When the exhibits were removed and the tent left empty, the fair went gaily on till the summer nightfall, the monotonous music of the roundabouts inviting all and sundry to stay and make an evening of it, for it would be gone on the morrow. It was late before even the tired and happy children went to bed.

That nostalgic description has whetted my appetite for the 2019 Hawkesbury Show – now I’m off to find the schedule and start preparing my entries. See you at the Show next month, whether or not my name graces any prize certificates!

Photo of interior of village show schedule showing details of vegetable class entry requirements
We don’t do things by halves in Hawkesbury Upton

Everyone’s welcome at the Hawkesbury Horticultural Show – come and join us on Saturday 31st August for a day to remember! I’ll be in the Hawkesbury Upton Literature Festival tent, near the playpark and the Pimms stall fun by the Friends of St Mary’s (another committee that I’m on!) More details on the show’s website at www.hawkesburyshow.org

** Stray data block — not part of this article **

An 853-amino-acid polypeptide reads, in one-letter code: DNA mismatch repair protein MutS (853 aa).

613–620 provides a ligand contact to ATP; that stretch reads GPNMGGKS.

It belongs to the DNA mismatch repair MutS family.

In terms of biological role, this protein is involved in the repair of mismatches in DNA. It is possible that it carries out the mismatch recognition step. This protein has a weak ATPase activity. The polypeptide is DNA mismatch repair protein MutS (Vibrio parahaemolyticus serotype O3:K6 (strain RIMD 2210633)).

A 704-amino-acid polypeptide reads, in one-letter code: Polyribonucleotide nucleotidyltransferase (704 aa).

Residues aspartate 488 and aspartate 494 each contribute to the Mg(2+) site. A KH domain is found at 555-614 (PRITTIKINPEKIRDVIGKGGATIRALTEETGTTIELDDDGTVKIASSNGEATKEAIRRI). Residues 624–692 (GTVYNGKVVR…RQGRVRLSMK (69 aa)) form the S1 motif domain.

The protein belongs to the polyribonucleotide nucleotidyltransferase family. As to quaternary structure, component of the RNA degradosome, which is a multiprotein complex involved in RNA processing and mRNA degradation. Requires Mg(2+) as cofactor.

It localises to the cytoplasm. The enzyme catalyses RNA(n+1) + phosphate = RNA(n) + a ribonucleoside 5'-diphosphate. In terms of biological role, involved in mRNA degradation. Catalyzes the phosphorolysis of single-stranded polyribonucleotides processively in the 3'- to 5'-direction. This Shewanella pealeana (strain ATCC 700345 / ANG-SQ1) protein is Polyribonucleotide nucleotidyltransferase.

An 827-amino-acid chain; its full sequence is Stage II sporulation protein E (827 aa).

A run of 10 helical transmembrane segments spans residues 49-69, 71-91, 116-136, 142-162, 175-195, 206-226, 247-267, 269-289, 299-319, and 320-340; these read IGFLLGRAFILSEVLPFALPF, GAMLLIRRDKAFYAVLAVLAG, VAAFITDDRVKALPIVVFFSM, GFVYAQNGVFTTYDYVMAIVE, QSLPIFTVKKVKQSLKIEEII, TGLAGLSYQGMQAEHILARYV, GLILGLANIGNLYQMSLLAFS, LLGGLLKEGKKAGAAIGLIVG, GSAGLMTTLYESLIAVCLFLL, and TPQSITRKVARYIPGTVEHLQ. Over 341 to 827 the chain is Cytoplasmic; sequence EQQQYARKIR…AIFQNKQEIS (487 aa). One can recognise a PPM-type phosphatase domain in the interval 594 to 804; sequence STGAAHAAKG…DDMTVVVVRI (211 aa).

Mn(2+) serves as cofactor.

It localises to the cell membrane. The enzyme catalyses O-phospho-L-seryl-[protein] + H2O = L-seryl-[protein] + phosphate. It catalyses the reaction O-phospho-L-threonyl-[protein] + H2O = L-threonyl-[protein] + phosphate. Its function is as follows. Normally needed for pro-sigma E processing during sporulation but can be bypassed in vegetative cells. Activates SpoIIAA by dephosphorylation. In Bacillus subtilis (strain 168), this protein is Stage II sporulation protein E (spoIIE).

Photo of reader talking to author in show tent
Meet the authors in the Hawkesbury Upton Lit Fest tent at the show (Photo of my mum talking to historical novelist David Penny by another Festival author, Mari Howaqrd)

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Posted in Writing

Countdown to the 5th Hawkesbury Upton Literature Festival!

Little did I know what I was getting into when five years ago I decided to mark World Book Night in my village by running a mini literature festival…

Humble Beginnings

Enjoying the first ever Hawkesbury Upton Lit Fest five years ago with author friends Orna Ross (left) and Katie Fforde (seated). (Photo by http://www.pixelprphotography.co.uk)